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Entropy in Cosmology

  1. Jul 6, 2013 #1
    So we know that at the moment of the big bang the universe was relatively low in entropy; as the universe has expanded entropy has increased, but what about further down the line? What about when the universe is so cold that it's nothing more than a collection of black holes, and further more what about when those black holes have evaporated? How would we describe the levels of entropy in that phase of the universes life? Wouldn't entropy have decreased since the universe has become less messy and there's fewer configurations in which the constituents of the system can be ordered? I realize the second law of thermodynamics isn't taken quite as seriously as the rest of the laws, but I'm curious about it anyway.
     
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  3. Jul 6, 2013 #2

    mfb

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    Black holes evaporate to a very large number of low-energetic photons - you get a very high entropy as result. Not per volume, as they get thinned out by expansion, but per comoving volume.
     
  4. Jul 6, 2013 #3
    I see. So the matter contained in and radiated from the black holes has been broken down into even smaller components that of which has an even greater number of potential configurations? That makes sense. What about during the black hole era? Is entropy still greater than that of our current era even though matter is contained within the black holes? To the common eye a black hole era would look a lot tidier than the era we live in now, although I'm not sure how you would measure entropy in a universe populated solely with black holes.

    This is probably a question more for Thermodynamics rather than Cosmology but I'll ask it anyway, does it matter on the number of different particles you're looking at in a system, or can it be a system full of the same types of particles and still have higher entropy? If the black holes radiated into photons, couldn't we argue entropy has decreased since they're all photons and it's less likely that other particles would be present in said configurations, such as atoms of hydrogen, helium, oxygen, etc?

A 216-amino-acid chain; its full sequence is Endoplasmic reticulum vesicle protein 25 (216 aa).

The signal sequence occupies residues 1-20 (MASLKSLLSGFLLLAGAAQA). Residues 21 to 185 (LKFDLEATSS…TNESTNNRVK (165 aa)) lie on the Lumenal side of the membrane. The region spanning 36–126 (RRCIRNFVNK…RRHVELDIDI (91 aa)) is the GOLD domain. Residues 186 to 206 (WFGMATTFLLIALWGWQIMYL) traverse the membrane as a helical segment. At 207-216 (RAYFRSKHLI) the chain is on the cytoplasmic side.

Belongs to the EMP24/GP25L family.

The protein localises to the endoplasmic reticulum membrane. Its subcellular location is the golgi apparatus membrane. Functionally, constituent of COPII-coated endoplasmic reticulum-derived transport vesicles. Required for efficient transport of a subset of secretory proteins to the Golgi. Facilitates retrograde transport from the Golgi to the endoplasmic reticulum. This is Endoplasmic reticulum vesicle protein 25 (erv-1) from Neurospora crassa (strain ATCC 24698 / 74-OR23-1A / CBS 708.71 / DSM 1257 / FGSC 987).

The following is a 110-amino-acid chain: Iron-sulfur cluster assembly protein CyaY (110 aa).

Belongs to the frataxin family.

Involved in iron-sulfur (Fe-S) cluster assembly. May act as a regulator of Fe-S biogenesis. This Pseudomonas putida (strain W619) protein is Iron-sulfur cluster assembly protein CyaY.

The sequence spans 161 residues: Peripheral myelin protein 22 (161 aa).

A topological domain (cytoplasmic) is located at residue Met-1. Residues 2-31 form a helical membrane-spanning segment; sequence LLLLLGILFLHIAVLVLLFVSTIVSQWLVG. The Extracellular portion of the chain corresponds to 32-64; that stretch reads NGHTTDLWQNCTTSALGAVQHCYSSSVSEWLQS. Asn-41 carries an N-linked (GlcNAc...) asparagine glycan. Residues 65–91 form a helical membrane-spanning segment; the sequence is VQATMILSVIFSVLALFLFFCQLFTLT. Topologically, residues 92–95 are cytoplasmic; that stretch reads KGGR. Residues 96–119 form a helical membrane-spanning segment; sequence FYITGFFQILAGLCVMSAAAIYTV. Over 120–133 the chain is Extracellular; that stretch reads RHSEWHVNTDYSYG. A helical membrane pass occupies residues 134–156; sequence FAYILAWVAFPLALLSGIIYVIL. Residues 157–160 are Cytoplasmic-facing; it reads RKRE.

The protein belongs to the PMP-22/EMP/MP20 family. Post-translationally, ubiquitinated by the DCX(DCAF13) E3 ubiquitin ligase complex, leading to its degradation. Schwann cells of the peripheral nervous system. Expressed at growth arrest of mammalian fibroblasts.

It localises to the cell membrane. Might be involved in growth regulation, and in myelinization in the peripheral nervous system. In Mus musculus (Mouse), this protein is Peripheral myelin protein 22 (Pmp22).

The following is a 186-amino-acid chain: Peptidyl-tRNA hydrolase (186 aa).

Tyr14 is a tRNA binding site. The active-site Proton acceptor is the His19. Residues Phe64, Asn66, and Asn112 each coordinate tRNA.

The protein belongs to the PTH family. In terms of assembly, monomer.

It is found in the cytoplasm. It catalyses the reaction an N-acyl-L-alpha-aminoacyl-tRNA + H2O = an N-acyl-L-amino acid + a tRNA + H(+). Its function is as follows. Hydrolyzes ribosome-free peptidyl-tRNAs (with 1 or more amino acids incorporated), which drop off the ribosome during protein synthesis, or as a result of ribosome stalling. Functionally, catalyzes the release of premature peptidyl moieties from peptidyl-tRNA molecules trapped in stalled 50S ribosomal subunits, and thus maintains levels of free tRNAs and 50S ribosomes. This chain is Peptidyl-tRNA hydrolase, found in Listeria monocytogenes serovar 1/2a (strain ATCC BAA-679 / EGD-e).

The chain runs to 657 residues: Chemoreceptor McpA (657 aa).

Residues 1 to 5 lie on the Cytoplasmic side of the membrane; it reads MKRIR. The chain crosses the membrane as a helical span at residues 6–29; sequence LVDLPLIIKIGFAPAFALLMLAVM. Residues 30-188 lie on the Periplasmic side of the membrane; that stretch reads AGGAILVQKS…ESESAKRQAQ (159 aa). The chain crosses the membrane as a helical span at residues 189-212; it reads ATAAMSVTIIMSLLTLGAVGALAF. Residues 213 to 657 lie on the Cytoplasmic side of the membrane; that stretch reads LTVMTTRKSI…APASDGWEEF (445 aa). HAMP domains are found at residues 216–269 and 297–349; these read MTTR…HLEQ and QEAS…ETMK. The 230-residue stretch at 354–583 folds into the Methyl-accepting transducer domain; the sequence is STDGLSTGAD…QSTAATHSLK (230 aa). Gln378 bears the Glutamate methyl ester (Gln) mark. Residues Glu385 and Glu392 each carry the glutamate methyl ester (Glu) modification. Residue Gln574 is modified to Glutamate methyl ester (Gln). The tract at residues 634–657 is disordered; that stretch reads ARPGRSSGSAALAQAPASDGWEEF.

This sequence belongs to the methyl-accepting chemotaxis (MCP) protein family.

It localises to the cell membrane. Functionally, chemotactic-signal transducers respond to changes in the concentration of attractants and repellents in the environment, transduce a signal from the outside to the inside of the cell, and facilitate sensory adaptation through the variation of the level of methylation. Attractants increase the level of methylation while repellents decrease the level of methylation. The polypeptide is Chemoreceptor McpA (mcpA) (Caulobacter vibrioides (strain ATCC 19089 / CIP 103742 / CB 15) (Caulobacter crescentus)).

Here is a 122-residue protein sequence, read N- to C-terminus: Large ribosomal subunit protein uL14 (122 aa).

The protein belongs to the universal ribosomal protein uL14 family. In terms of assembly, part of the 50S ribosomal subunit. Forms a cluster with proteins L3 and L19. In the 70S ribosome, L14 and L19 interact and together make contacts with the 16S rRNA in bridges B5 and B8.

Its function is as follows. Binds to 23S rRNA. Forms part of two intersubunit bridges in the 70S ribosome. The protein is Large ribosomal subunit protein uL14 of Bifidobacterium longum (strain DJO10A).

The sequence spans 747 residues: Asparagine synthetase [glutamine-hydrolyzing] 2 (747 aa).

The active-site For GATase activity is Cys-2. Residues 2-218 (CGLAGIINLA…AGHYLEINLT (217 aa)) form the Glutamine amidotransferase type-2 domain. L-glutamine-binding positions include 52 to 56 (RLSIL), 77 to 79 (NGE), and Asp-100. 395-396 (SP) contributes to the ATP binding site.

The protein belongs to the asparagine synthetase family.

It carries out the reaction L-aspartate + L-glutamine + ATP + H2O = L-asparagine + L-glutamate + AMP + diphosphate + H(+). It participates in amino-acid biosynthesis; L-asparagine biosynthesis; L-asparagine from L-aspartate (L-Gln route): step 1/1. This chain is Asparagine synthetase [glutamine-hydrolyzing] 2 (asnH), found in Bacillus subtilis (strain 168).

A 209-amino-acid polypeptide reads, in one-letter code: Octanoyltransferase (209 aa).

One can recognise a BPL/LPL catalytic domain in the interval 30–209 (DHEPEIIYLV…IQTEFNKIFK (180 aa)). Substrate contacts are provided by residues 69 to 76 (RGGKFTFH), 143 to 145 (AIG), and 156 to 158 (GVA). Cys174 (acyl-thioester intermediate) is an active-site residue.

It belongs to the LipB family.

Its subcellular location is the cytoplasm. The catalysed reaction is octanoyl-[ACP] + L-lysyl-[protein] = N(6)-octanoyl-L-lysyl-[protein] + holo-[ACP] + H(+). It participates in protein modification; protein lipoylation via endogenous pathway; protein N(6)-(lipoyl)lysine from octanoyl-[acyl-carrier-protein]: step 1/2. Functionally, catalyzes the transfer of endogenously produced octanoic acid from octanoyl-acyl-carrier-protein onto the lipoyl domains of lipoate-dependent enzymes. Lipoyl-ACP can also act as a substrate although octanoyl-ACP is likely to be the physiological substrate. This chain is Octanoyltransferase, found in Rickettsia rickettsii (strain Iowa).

Last edited: Jul 6, 2013
  5. Jul 6, 2013 #4

    mfb

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    Right.
    You put in massive particles with ~MeV to ~GeV, and you get mainly photons with something like peV (pico-eV) or less.

    It is expected that the entropy of a black hole is connected to its surface area, and very large. Unfortunately, we don't have them in a lab, so it is hard to verify this.
    http://en.wikipedia.org/wiki/Black_hole_thermodynamics

    Different particle types make it "easier" to get a high entropy, but the total number of particles is more important.
     
  6. Jul 6, 2013 #5
    Great! Thanks for your help!
     
  7. Jul 13, 2013 #6
    Maximum Entropy

    A question kind of following on... in zillions of years as we approach maximum entropy and everything has reached a dark even nothing and by definition NOTHING happens, does that mean time stops?

    my first post so be kind, I'm probably missing something basic...

    nr
     
  8. Jul 13, 2013 #7

    mfb

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    There is still something happening, it is just very boring - a few photons and a few particles fly through nearly empty, ever-expanding* space.

    *probably
     
  9. Jul 13, 2013 #8

    Haelfix

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    It really depends on how long you want to wait and what you mean by zillions.

    At some point, very rare processes that are allowed by quantum mechanics will eventually take place. For instance, you might have another bout of inflation take place. Alternatively, our vacuum might decay. Even later, the classical state of the world might randomly fluctuate into some new configuration.

    Physicists don't like to talk about these events, b/c the time frames considered are astronomical (so large that our normal assumptions and approximations of physical law start breaking down) and it really required detailed knowledge about certain types of physics (quantum gravity, black hole physics, inflationary physics etc) that we simply don't have a hold on.

    So no one knows really, but its safe to say that the understanding will probably change a lot over the next twenty or thirty years.
     
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